“Yea, yea. I like everywhere. Mountains, all different places,” he acknowledged gawkily with an Indian head nod. He still wasn’t making eye contact and continued looking down at his lap. I was starting to realize that social skills probably weren’t his forte. About an hour of struggled conversation and a few drinks later, we decided to go to another bar.
At this other bar, Santosh started to open up a little more. While I couldn’t say I was even remotely interested in him by this point, I was at least pleased to see that he was feeling more comfortable. Now, I wouldn’t have to be carrying the weight of the entire conversation on my shoulders. It was all good – until he really opened up.
Putting his hand on my shoulder, he made direct eye contact with me. “You have very good heart,” he said to me. “Even though you had other boyfriends, it’s okay with me. I’m very open-minded. And you are beautiful on the inside.”
I raised my eyebrows, and just stared at Santosh in disbelief, not knowing if I should act flattered, or give him a piece of my mind. Apparently, Santosh had never dated anyone before in his life, so the fact that I’d dated other men in the past was something that could’ve been warranted as distasteful behavior. But because he was so “open-minded,” he was willing to overlook it. And somehow, I was supposed to be flattered by it.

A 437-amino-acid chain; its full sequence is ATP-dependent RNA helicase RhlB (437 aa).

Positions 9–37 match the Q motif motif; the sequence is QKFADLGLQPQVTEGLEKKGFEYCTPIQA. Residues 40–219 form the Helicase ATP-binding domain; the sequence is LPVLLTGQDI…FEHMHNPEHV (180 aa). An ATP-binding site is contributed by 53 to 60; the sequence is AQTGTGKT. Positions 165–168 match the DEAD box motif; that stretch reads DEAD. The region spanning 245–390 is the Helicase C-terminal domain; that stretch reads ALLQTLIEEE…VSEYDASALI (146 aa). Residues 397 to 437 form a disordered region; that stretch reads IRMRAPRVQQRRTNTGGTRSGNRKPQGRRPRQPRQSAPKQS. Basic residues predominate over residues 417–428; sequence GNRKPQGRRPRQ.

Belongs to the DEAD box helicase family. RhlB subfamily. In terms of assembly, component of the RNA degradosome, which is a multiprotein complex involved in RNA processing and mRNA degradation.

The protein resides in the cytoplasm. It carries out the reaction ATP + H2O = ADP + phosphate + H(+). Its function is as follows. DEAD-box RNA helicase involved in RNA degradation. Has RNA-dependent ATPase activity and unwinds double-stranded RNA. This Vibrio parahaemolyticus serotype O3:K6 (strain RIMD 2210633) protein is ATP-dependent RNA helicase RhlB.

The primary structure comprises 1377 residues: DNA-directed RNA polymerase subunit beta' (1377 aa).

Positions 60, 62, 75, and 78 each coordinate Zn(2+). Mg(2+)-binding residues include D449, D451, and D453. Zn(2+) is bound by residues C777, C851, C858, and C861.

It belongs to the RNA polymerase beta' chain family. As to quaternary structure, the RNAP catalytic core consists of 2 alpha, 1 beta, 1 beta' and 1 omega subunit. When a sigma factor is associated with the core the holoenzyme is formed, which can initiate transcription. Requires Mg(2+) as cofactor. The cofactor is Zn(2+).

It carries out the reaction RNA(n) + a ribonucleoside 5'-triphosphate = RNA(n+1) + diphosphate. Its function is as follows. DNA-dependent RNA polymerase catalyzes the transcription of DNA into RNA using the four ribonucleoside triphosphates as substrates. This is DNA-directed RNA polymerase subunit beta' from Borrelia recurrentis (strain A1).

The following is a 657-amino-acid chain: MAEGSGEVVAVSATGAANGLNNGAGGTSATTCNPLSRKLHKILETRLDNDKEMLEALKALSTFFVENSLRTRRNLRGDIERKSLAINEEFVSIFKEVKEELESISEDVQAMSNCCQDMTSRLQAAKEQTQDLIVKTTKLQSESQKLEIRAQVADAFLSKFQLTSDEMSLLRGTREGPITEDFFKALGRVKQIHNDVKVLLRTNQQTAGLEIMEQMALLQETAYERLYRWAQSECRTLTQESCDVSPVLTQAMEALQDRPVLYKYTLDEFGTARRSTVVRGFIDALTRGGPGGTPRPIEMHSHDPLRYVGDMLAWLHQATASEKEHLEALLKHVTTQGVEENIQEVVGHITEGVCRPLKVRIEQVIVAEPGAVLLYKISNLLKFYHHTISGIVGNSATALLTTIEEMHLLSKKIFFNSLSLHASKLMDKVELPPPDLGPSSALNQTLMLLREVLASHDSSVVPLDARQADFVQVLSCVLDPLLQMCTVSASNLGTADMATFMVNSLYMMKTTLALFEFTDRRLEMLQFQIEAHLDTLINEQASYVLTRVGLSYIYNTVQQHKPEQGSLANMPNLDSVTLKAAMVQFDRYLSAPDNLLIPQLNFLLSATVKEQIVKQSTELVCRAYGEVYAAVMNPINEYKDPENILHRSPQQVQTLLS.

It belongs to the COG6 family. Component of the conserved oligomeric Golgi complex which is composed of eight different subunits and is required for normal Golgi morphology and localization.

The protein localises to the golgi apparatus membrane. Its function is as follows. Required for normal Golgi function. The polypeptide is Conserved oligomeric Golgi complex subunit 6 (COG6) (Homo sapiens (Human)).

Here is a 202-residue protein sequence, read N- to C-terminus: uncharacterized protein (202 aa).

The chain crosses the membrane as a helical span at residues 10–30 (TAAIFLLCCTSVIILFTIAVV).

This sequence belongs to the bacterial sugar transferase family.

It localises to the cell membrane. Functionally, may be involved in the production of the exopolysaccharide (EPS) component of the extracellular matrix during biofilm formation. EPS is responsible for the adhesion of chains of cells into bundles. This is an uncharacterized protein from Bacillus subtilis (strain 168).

But I decided to not mull over this or address it with him. He probably wouldn’t acknowledge the misogynistic undertones in what he had just said. After all, as far as he was concerned, he was giving me a compliment by overlooking my less-than-modest behavior.
“How do you know I have a good heart, Santosh?” I asked skeptically. “We’ve only spoken for a couple hours. You barely know me.”
“I just know. I have a feeling inside,” he said. I raised my eyebrows at him, once again, questioning whether this guy was just terrible at flirting or was desperate to find someone to marry him. Just then, another unpleasant surprise.
“Chooo cute!” he exclaimed to me as he pinched my cheek and then kissed his fingers. You know, the way your paati (grandma) probably does when she sees you in the motherland after five long years.
At this point, I had just about had enough and was about ready to call it a night. I told him I was tired and had to get to work early the next day. I called myself an Uber and headed home.
The next morning, my mom called me four times. When I finally picked up the phone, she was anxiously waiting on the other line. “So?! Did you like him?” she asked. “He was such a sweet boy, wasn’t he?” I knew I’d have to sit my mom down and have a long talk with her about picking out guys for me from now on. A very long talk.
To date, this has probably been the most bizarre date I’ve ever been on. Has it completely turned me off of going on dates my parents arranged for me? Yep, it has. And has it made me seriously question my mom’s taste in men for me? Oh, absolutely.
But hey, at least I gave the shaadi.com/arranged marriage dating route a shot, and can now say with great certainty that it’s just not for me.